PERRY COUNTY, Ohio (WCMH) — One month ago Friday, Larry Householder was arrested by federal authorities and accused of taking part in a $60 million bribery scheme.
The House of Representatives removed Householder as its House Speaker, but he remains the representative for the 72nd District. Until his arrest, he was running unopposed in November but five people have since come forward and filed as write-in candidates for the spot.
This group includes one of the first candidates to file — Jay Conrad. The former marine was born in Lancaster, Ohio. Conrad’s website describes him as “a proud blue-collar worker, and is passionate about serving his community.”
“We’re such a small district,” Conrad said. “We’re mostly rural cities and a lot of times we get forgotten and without any representation, we don’t get anything.”
Two college students have also filed to be write-in candidates. Kaitlyn Clark identifies as a conservative and says she’ll use communication to help her constituents.
“You can really talk to your government, you can talk to your officials, you can talk to your legislators and be heard, feel heard and understood,” said Clark.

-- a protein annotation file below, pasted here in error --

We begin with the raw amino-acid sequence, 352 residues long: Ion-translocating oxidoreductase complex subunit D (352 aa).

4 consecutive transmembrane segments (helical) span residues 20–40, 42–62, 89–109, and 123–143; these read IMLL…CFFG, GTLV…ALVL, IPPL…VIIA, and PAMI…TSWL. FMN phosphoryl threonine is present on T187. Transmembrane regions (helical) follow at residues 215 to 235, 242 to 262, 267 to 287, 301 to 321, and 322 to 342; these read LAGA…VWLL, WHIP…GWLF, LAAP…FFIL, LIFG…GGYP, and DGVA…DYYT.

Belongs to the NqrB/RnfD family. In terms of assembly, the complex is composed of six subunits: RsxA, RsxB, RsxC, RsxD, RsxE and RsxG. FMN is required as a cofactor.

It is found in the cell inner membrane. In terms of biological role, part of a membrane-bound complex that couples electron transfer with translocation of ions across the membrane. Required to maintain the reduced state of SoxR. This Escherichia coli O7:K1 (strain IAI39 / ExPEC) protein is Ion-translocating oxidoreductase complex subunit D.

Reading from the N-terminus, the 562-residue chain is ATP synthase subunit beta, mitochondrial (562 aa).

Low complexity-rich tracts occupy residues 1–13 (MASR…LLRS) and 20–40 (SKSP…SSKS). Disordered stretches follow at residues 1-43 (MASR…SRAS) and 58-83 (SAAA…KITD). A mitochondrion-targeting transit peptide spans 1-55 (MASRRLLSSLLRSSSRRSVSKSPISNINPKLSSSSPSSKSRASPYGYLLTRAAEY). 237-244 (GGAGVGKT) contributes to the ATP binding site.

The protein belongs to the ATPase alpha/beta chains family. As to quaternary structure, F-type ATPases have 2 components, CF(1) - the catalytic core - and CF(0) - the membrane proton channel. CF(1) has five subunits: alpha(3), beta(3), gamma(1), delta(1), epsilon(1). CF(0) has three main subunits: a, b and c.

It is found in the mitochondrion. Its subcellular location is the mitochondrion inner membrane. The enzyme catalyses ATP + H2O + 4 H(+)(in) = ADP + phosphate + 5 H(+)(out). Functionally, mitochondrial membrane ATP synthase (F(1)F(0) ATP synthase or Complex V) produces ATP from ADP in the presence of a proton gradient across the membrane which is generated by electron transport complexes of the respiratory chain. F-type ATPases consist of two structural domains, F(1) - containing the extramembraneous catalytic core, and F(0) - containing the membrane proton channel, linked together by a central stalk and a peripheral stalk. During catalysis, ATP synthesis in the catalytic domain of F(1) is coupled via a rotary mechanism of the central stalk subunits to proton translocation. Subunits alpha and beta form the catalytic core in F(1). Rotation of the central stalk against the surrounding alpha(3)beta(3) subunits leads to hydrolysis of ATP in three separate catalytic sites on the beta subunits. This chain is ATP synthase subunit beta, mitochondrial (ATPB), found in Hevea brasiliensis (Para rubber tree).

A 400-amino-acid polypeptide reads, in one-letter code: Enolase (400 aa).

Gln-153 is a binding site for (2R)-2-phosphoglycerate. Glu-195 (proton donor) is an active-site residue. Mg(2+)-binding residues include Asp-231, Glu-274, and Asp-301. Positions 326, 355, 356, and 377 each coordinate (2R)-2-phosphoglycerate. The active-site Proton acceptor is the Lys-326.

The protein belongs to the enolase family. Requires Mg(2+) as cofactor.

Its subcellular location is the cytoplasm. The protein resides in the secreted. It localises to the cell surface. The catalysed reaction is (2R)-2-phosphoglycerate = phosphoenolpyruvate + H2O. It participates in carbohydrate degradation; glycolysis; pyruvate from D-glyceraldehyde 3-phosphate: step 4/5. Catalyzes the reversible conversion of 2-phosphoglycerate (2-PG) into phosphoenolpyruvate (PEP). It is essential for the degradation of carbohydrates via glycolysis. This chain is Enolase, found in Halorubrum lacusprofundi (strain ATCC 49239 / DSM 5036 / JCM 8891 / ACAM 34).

Another college student, Tyler Maple, filed on Friday. He believes his age will be an advantage as he tries to give more young voters a voice.
“The majority of young voters quite frankly don’t even get out and vote, let alone write in someone’s name,” said Maple. “I mean they feel like their voices aren’t being heard by either party.”
Robert Leist is also in the running. The Coshocton native says he has some Libertarian views and embodies what the district looks like.
“I’ve worked a blue-collar job for 35 years. I’m relatable,” said Leist. “There’s been times where I’ve had to go paycheck to paycheck.”
Another recent candidate is Marci McCaulay. McCaulay is a Democrat and said after being happily retired, she decided to run so that constituents know they have a choice besides Householder this November.
“The most important thing for me is to educate people about the importance of having this voice and representation but also that they have a choice,” said McCaulay.
The deadline to file as a write-in candidate is Monday, August 24. After that, the county board of elections will certify candidates and release an official list.
Come election day, if someone would like to vote for one of these candidates, they will need to write that person’s name on the ballot. Election officials say spelling does not need to be perfect and they will normally accept a first or last name.